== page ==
7. Melinda Salisbury

Book to read: The Sin Eater’s Daughter/The Sleeping Prince

The recipient of some of the most glowing Twitter praise ever seen, Melinda Salisbury is one of my favourite people-I-follow-on-Twitter. I won both The Sin Eater’s Daughter and The Sleeping Prince in a Twitter competition, but haven’t picked them up yet – but I absolutely will have to before July.

SVoss-Stiefvater-webcover_ravenboys_300

8. Maggie Stiefvater

Book to read: The Raven Boys series

I currently own one Maggie Stiefvater book and that is Shiver (the first book in The Wolves of Mercy Fall series), which I read years ago (probably around 2009). The Raven Boys series has been making waves in the book blogger community, especially recently as the final book in the series, The Raven King, was released in April. This is one series I don’t think I can hold out purchasing for much longer.

lisa-williamsonthe-art-of-being-normal

9. Lisa Williamson

Book to read: The Art of Being Normal

Nominated for the 2016 YA book prize, The Art of Being Normal is an absolutely brilliant stand-alone debut novel, following a transgender teen, David, as he prepares to tell his family that he wishes to transition, and would like to be called Kate. One of the most important books of the year, TAOBN is a novel I genuinely enjoyed, and I can’t wait to read Lisa’s future novels.

That’s it for the first installment of ‘What to Read for YALC’ – I will be posting more blog posts with the rest of the authors who will be in attendance so keep a look out for that!

Which authors are you most excited about seeing? Which books are you picking up for YALC and/or hoping to get signed?

Comment below or tweet me at @annalisebooks!

Annalise x

Review: Rebel of the Sands

Rebel of the Sands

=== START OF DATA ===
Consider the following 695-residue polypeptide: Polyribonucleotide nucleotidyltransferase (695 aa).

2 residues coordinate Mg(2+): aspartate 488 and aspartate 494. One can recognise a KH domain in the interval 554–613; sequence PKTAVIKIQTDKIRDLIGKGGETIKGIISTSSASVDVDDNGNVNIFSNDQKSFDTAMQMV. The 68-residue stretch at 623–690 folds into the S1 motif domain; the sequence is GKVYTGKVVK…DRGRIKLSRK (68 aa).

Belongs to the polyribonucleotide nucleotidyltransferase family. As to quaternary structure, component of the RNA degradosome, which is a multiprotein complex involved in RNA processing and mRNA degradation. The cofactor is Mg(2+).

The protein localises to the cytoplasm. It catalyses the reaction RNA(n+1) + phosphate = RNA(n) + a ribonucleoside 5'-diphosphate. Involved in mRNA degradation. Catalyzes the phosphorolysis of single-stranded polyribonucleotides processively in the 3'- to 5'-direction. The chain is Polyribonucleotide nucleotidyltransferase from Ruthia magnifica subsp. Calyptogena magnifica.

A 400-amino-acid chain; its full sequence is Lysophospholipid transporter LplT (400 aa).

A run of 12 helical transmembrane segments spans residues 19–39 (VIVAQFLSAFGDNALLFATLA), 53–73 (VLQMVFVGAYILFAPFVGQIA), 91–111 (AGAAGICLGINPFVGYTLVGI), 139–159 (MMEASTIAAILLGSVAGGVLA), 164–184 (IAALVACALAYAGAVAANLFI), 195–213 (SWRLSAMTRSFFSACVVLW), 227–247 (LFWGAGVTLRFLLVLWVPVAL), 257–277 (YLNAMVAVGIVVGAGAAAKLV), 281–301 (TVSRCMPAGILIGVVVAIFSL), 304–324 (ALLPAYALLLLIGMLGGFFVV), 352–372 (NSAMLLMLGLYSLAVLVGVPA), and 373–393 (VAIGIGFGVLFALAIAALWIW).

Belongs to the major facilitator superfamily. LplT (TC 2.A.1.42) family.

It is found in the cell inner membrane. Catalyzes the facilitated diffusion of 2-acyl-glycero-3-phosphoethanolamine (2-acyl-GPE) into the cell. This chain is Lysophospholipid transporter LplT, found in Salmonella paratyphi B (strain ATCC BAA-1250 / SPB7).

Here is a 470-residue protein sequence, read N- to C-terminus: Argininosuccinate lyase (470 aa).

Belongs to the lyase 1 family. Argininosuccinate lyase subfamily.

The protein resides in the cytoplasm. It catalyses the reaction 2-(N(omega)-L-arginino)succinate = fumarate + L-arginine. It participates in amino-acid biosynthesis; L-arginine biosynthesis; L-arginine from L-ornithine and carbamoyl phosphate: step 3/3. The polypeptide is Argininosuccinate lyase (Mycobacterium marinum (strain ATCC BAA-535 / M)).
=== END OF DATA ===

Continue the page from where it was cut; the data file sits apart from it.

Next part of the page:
Rebel of the Sands by Alwyn Hamilton

My rating: 4 of 5 stars

The first thing to say about Rebel of the Sands is that the cover is really, really beautiful. It’s eye-catching in blue and gold, and one of the best covers I’ve seen in a long time.

Rebel of the Sands follows Amani, a girl, dressed as a boy, trying to get out of her hometown, Dustwalk, to escape her uncle and travel to the city to live with her aunt (who she has never met). To leave, she needs money, and so she enters a shooting tournament. There she meets a foreigner, Jin, who will change her life forever…

Rebel of the Sands is unlike any other book I’ve read. It’s a Western, set in a desert, with mythical creatures and magic and the ilk. Each scene is so unbelievably clear, it’s like watching a film in book form. Amani is independent, rebellious, and determined to get what she wants, and that means going against what female characters often do, which is drop everything for the first attractive man they set eyes on. She’s decisive, self-preserving and a bit of a badass.

The setting is unusual for a YA novel, and as such is new and exciting, with different challenges than we normally see for fantasy characters and worlds. The characters are diverse, and, yet again unusual for a YA novel, I didn’t imagine these characters as white. The names and setting are like the Middle East on Earth, somewhere not very many novels are set. Hamilton thus brings a different dynamic to YA fantasy, one that I hope other authors will pick up on – not every fantasy needs to be set in a counterpart to the Western world.

I loved the feminist aspect, and the romance didn’t feel forced or unexpected. Action is definitely the forefront of this book, and Rebel shows that you don’t need a big dramatic romance in a good book – the other plot arcs can really carry a book. There were also some brilliant twists that I wasn’t expecting, but that made sense in hindsight – a sign of a good book.

Rebel has got a lot of brilliant reviews, but it fell a little short of 5 stars for me. I would have liked the characters to have been a little more developed (I think that perhaps too many characters are introduced too quickly). The book also felt like it dragged a little – although at 358 pages, this is more due to the style that to actual length. High octane action movies often have little plot spread over 2 hours – Rebel feels at times like a 4/5/6 hour action movie (depending on how long it takes you to read the book!). There are many more events in the novel than there would be in a film, and that takes some getting used to.

A promising and original YA debut, I’m hoping for many more beautiful covers (and stories) to come!

View all my reviews